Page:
While the majority of U.S. psudeo-intellectuals are freaking out over this year’s political circus, I’m just sitting back like “damn, Darya Klishina is looking good.” This isn’t due to her athletic training or genetic wealth: no, she’s looking so good because I just picked up a magical $15 antenna from Amazon.
Best TV quality ever
This may be the first Olympic competition in South America, but the Games have never been closer. NBC is beaming out professionally-produced 1080i coverage that is freely accessible to anyone with an antenna like mine. In order to truly appreciate this technological marvel, you’ll need an HDTV. But not to worry, 81% of American households already have one, and the remainder can pick up a gorgeous 42″ 4K TV for a few days’ wages.
More coverage than ever
For those with access to the full stream (via cable and internet), there will be 6755 hours of this stunning HD coverage. That’s about 40 times the meager 170 hours of grainy junk that NBC dribbled out for the 1996 Atlanta Games. A particularly obsessive fan could actually watch NBC Rio for 40 hours per week, every week, and barely finish in time for skateboarding’s debut at the 2020 Tokyo Games.
More participants than ever
If we’re going to have all this coverage, it’s fitting that there’s more to cover: the 2016 Olympics mark the first time that more than 11,000 athletes have participated. This can be explained in part by ever-increasing number of events (306) and sports (28) that are included in the games, which is fun, but it also a promising sign that so many humans – all around around the world – have the luxury to pursue sportsing so hard.
More women than ever
I know we’re not supposed to acknowledge gender any more, but these Olympic Games are the first in which humans born with lady-stuff represent more than 45% of the participants. Although I’m no fan of forced equality, a world that’s open enough and wealthy enough to send thousands of scantily-clad women to an elite sports competition sure seems like a win.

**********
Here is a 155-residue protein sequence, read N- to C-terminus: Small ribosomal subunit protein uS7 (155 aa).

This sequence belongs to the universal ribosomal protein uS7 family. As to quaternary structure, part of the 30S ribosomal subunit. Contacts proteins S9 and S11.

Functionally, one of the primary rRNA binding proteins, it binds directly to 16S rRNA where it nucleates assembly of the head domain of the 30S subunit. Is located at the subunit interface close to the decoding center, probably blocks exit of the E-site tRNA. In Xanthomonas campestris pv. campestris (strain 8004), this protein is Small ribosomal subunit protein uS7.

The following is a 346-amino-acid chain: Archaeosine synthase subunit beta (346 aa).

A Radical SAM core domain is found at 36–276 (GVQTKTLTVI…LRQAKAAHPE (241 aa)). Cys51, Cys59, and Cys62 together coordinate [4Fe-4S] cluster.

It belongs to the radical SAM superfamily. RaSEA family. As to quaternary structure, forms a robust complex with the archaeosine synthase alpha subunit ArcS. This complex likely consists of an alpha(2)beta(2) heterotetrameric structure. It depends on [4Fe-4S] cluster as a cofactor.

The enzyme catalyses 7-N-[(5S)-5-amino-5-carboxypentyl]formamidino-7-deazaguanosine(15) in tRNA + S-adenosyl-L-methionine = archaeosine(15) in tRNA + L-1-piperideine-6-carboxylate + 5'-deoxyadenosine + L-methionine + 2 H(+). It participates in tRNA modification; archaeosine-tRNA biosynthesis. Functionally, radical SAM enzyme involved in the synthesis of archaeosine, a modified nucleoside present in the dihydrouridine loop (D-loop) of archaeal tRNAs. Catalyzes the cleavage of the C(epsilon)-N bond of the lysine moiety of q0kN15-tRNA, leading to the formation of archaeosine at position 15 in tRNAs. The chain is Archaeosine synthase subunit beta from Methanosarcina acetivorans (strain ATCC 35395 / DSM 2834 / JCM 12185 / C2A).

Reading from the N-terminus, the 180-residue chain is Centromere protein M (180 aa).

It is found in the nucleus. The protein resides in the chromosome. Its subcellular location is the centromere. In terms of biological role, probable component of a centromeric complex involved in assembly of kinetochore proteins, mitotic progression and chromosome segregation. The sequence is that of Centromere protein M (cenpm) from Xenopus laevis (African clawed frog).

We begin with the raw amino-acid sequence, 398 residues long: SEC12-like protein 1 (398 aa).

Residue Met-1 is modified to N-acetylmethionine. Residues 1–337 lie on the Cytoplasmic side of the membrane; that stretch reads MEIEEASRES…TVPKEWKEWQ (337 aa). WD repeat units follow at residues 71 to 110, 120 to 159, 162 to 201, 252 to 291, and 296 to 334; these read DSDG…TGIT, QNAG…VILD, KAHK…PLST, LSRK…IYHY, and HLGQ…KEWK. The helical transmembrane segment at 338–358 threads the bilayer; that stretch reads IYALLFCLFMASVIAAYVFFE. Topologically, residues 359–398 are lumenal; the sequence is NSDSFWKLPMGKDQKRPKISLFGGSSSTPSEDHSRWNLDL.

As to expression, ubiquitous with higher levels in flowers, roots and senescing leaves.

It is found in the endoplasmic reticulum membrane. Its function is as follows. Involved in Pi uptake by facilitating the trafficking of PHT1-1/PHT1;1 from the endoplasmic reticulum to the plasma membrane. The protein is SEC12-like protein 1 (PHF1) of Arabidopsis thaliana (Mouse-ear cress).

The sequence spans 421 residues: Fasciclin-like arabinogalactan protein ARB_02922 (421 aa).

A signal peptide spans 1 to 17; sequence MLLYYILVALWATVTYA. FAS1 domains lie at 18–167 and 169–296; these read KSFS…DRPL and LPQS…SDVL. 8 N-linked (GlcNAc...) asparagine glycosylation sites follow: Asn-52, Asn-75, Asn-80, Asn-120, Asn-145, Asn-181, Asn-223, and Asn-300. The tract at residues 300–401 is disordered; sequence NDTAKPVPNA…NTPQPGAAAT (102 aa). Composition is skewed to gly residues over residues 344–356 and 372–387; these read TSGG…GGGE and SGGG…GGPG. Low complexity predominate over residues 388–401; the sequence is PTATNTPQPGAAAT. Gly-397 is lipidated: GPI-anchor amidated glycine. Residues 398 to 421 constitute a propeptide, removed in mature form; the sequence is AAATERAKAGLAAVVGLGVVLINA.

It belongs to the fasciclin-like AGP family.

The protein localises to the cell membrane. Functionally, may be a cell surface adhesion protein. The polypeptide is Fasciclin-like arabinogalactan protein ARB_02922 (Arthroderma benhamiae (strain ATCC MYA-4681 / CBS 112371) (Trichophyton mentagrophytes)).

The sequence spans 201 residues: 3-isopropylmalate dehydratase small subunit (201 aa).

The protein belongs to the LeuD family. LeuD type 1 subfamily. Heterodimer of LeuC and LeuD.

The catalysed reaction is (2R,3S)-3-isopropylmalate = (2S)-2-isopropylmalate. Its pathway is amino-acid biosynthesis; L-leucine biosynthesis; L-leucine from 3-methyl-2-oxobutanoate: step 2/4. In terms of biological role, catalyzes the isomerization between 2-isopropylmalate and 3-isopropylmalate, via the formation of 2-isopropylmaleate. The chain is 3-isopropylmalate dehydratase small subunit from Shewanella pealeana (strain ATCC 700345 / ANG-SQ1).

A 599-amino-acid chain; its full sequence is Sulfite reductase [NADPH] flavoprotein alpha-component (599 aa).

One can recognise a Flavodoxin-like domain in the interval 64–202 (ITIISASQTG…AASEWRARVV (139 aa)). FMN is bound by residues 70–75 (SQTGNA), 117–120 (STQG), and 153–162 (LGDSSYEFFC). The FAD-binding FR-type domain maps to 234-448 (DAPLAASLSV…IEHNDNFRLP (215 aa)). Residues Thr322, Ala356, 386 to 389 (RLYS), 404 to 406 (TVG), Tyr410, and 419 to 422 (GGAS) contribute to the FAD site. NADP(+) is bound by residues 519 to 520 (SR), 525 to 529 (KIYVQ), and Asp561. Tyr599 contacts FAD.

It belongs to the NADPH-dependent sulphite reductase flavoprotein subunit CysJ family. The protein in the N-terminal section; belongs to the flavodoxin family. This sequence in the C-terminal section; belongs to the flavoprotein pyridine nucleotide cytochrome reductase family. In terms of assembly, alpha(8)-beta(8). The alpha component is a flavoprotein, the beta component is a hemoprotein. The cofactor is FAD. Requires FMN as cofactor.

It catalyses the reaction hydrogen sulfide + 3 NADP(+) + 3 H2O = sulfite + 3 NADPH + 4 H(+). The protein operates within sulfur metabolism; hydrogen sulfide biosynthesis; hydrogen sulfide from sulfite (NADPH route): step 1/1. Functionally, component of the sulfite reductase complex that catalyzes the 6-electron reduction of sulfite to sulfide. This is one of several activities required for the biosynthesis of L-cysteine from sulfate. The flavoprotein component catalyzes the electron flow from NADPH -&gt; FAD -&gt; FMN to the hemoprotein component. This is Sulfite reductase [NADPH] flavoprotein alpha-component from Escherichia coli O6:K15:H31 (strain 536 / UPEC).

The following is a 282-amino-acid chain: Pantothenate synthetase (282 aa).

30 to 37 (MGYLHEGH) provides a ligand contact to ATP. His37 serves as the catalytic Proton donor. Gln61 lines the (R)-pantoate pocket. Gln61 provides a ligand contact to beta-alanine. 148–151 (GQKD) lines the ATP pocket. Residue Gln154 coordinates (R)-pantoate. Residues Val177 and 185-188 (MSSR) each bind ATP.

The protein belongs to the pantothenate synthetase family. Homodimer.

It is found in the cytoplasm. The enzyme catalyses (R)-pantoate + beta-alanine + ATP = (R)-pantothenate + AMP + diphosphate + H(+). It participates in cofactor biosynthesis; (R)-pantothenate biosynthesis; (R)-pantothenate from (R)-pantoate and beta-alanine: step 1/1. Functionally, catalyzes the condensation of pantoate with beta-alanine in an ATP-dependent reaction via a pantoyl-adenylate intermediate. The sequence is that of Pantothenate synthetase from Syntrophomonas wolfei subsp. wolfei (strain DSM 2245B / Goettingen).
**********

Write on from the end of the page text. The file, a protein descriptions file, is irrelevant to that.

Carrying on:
More countries than ever
Where do all these people come from? Well, there are 208 countries at the Rio Olympics, plus a refugee team. This is intriguing because that actually exceeds the 206 sovereign states recognized by the U.N. For all intents and purposes, this is the first event in the history of the world that has included, get this: the entire f*cking world.
The nature of human progress is the pursuit of ever-larger, ever-more-cooperative, and ever-more-efficient win-win games. The 2016 Rio Olympics are the literal embodiment of this concept, and you can watch the whole damn spectacle from the comfort of your living room … in high-def, 1080i glory … for free.
So, what does it all mean?
Bu-bu-but, aren’t people calling the Olympics a horrible injustice? Yes, Olympic villages are clear examples of Keynesian economic idiocy. Yes, the monopoly / government involvement results in uncommon waste, theft, and corruption. Yes, some people use events like these to stoke nationalism and division. But when compared to real Keynsian idiocy, real government waste, true government atrocities, and our historical isolation, the Rio Olympic Games don’t even register.
What Rio does show us is that human civilization marches ever-forward. And the very same trends and technologies that produced the many superlatives identified above are producing similar results for virtually all human endeavors. Chins up, my fellow Americans: it’s a bright future ahead, regardless of what your politically obsessed neighbors might have you believe.